Friday, November 5, 2010

Chapter 41 - OFFER TO HELP

I didn’t come out of my room again until the next day when I had to go get my teeth fixed. We were all sitting in the cafeteria afterward when the governor came in with his son in tow. When I say he was ‘in tow’, I mean the governor had him by the scruff of his neck. He came up to our table and placed his son so that he faced me most directly, then he gave him a shake. I winced along with him; that little shake had to have hurt since the whole side of his face was purple.

“I’m sorry,” he said, through clenched teeth. “It won’t happen again.”

I wasn’t too sure I believed him. Sure, he wasn’t likely to challenge me again, but then again, I wasn’t likely to pass through this space station again. I looked at his resentful expression and suddenly had an insight into the reason behind it. I might regret this, but I thought I aught to try. I got to my feet and motioned him to follow me.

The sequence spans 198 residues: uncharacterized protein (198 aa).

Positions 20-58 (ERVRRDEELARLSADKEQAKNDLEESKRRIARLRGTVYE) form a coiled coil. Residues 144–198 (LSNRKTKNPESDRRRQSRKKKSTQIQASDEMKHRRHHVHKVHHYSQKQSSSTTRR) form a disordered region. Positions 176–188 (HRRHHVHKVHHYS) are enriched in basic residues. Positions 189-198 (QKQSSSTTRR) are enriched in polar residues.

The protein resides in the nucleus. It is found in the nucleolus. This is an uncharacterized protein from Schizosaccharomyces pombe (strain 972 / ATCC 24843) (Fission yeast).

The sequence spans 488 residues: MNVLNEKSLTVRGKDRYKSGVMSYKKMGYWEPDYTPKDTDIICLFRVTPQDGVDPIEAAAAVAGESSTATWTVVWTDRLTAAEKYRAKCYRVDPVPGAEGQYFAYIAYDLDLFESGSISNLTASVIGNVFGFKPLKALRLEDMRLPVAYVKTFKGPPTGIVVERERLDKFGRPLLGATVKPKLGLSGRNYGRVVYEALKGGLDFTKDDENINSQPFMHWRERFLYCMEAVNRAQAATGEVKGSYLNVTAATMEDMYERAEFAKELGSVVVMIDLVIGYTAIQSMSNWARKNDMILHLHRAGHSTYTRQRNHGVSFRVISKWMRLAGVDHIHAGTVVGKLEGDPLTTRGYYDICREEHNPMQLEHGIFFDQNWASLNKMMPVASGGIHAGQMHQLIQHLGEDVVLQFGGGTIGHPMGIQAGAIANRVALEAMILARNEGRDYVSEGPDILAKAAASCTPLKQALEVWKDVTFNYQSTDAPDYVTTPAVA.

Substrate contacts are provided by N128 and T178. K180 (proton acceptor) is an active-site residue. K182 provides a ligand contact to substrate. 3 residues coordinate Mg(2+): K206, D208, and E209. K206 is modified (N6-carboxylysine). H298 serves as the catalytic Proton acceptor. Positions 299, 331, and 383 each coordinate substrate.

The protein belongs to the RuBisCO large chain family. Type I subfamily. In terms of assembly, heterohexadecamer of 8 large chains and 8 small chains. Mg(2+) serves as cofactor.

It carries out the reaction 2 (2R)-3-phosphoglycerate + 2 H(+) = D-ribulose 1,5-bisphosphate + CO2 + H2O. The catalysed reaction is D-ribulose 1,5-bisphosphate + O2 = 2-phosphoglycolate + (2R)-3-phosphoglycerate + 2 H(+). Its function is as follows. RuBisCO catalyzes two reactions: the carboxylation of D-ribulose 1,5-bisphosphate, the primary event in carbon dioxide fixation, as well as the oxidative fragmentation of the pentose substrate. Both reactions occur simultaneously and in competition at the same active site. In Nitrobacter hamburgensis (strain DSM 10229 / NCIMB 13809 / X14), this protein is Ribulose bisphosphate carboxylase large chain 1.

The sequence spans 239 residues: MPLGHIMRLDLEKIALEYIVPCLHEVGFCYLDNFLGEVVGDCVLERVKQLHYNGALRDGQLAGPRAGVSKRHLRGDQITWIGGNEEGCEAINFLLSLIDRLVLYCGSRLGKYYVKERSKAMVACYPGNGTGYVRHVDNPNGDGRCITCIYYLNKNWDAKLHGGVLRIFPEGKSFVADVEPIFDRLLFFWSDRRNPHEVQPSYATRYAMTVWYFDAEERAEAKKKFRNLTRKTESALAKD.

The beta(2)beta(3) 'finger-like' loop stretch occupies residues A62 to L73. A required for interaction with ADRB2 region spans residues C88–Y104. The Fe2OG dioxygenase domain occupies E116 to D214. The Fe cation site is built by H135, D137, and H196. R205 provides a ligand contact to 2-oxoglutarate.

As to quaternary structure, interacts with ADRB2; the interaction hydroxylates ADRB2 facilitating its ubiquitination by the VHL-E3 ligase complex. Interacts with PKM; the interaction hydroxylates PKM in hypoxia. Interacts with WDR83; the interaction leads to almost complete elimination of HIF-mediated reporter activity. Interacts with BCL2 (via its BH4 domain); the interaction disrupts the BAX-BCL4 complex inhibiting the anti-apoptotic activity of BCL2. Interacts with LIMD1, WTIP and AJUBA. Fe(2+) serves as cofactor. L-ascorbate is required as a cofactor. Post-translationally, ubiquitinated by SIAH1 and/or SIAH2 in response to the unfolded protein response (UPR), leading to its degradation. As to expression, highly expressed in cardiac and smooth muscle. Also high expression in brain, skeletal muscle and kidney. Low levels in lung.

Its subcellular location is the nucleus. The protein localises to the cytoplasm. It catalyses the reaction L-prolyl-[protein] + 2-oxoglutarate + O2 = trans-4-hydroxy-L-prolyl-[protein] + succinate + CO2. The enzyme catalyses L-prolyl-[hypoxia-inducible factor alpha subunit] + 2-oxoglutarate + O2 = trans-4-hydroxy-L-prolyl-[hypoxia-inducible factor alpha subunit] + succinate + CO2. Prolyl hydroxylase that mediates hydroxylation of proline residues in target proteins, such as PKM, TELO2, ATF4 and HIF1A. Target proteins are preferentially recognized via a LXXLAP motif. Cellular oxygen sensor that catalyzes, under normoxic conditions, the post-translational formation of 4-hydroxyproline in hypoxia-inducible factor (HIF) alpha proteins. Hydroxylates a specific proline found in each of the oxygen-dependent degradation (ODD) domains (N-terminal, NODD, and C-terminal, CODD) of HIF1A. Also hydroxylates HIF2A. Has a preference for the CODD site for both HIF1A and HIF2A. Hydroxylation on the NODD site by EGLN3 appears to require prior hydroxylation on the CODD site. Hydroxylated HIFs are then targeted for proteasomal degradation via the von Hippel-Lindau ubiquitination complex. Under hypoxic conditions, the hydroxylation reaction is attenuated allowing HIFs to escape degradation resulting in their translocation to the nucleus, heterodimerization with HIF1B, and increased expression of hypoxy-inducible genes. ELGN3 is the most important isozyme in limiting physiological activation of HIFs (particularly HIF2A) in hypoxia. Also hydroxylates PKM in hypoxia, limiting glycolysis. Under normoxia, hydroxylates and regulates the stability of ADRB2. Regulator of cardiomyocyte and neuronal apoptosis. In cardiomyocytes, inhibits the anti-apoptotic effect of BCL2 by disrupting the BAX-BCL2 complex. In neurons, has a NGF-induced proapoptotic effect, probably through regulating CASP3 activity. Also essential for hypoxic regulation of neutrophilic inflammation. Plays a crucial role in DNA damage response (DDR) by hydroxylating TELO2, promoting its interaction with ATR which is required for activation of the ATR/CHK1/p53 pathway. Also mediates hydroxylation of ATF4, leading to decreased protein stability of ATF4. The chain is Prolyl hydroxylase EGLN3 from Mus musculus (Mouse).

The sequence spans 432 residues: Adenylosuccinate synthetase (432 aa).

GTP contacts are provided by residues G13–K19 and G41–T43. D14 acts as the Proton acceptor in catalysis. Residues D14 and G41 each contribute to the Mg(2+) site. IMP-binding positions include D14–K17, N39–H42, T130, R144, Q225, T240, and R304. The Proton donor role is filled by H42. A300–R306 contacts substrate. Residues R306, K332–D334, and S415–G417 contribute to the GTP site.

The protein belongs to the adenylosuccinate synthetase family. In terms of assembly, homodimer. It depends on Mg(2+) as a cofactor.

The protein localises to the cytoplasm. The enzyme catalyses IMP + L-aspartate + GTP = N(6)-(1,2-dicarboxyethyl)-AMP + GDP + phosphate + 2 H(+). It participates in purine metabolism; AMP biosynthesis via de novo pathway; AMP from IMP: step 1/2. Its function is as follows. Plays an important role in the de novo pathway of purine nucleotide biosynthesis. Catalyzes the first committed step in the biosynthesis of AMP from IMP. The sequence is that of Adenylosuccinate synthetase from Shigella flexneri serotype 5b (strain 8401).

When we reached a spot where no one could overhear us, I asked, “Why don’t you come with us? You look like you could use a change of scenery.”

He looked at me in disbelief. “What makes you think I want anything more to do with you?”

“Suit yourself,” I said. I tried. I started back to my seat.

“You’re going to Earth,” he said to my back. “I can’t go there. I can’t even go to most asteroid colonies. I have enough trouble walking the strip here.”

I turned back to him and looked at his too thin form more closely. “I think I can help you . . . if you’re willing to try.”

He scoffed. I expected that. “You can’t help me; not unless you can give me a whole new body. Dad has taken me to so many doctors, I’ve lost count, and they all say I’ll never be comfortable under gravity. There’s a reason why it’s against the law to give birth to children anywhere other than on a main planet, and for children to spend no more than one year in five in space until they’re teenagers. My mother ran away with a miner before I was born. By the time father found her on some unnamed little pebble, I was already thirteen years old.”

I tried one more time. “I still think I can help you, but if you’re too scared to try then . . . well, I was going to say ‘I’ll be seeing you’, but I doubt I ever will.” I went back to my seat.

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